BRUSSELS Belgium – It’s not finalized yet, but there may be a breakthrough in the European discussion on the technical rules for electric bicycles. It could mean among other things that pedelecs with assistance up to 25 km/h will be excluded from the type-approval for mopeds and motorcycles irrespective of their power output. As a result, they would be classified as bicycles, whereas today above 250 W they are considered mopeds.
Yesterday, the European Parliament Commission for Internal Market and Consumer Protection (IMCO) voted on the review of the type-approval of mopeds and motorcycles. The MPE’s voted on Rapporteur van de Camp’s report on the Commission’s proposal as well as on all the amendments to his report. Quite a few of these amendments originated from the position paper of the European Two-Wheelers Retailers’ Association (ETRA).
They were generally aimed at improving the regulations for the benefit of electric bikes so that they would no longer obstruct the development of the market. One of the amendments in particular was aimed at the exclusion from the type-approval of all electric pedal assisted cycles with assistance up to 25 km/h without specification of a motor output limit, because speed and not power is the determining safety factor.
A majority of IMCO members voted in favour of this exclusion. As a result, pedelecs with a motor output of more than 250 W would no longer have to be type-approved and would no longer be classified as mopeds but as bicycles. They would become subject to the Machinery and EMC Directive. This should result in a bigger offer and a wider usage for instance for people suffering from obesity, three-wheelers developed for physically impaired people, vehicles developed to transport cargo of for hilly areas etcetera.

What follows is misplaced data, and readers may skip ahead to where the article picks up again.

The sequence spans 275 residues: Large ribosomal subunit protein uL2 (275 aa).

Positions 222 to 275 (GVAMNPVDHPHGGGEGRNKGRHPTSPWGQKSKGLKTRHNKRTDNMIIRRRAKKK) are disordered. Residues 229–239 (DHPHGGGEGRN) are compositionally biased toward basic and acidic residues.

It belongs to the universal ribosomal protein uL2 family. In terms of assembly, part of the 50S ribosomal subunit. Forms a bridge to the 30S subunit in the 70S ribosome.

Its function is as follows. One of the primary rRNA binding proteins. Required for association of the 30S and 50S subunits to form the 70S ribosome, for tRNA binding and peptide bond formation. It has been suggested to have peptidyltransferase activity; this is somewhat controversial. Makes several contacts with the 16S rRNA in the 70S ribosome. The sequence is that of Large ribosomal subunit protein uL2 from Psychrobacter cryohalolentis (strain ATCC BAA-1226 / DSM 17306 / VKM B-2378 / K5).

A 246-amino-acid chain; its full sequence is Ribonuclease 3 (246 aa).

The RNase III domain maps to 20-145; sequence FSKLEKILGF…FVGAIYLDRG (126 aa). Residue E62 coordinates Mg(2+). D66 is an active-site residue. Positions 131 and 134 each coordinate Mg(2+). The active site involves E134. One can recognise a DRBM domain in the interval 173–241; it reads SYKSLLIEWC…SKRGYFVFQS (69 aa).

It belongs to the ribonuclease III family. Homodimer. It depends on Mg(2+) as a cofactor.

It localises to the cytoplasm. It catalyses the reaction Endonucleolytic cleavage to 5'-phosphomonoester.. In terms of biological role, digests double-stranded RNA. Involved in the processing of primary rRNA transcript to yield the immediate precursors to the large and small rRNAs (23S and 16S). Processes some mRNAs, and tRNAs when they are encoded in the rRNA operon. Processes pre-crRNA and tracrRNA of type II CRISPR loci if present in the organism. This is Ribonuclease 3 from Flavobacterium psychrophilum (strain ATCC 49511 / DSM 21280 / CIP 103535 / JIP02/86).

The revision of the type approval for mopeds and motorcycles including electric bicycles caused controversy between industry associations COLIBI/COLIPED and the one for cyclists ECF on the one hand and trade association ETRA on the other hand. COLIBI/COLIPED and ECF wanted to make sure that the market remains limited to bicycles with pedal assistance up to 25 km/h and a motor output limit of 250W. Both industry organizations were in favour of maintaining the current specifications as described in the Directive 2002/24/EC.
“Terrific news,” said Annick Roetynck, ETRA general secretary on the breakthrough in ‘BOVAGkrant’, a publication of the Dutch dealer association BOVAG which is a prominent ETRA member. She continued: “We had to lobby hard for this result the past months. I am glad that the politicians understood that more powerful motors of which the assistance is limited to a speed of 25 km/h, do not jeopardize safety but instead greatly enhance the possible usage of electric bikes.”
As said 25 km/h pedelecs with more motor output are not a reality yet. In a plenary session scheduled to take place in March 2012 the whole European Parliament will vote on it. Furthermore, the European Council, which is made up of the 27 member states also have to have a say on it.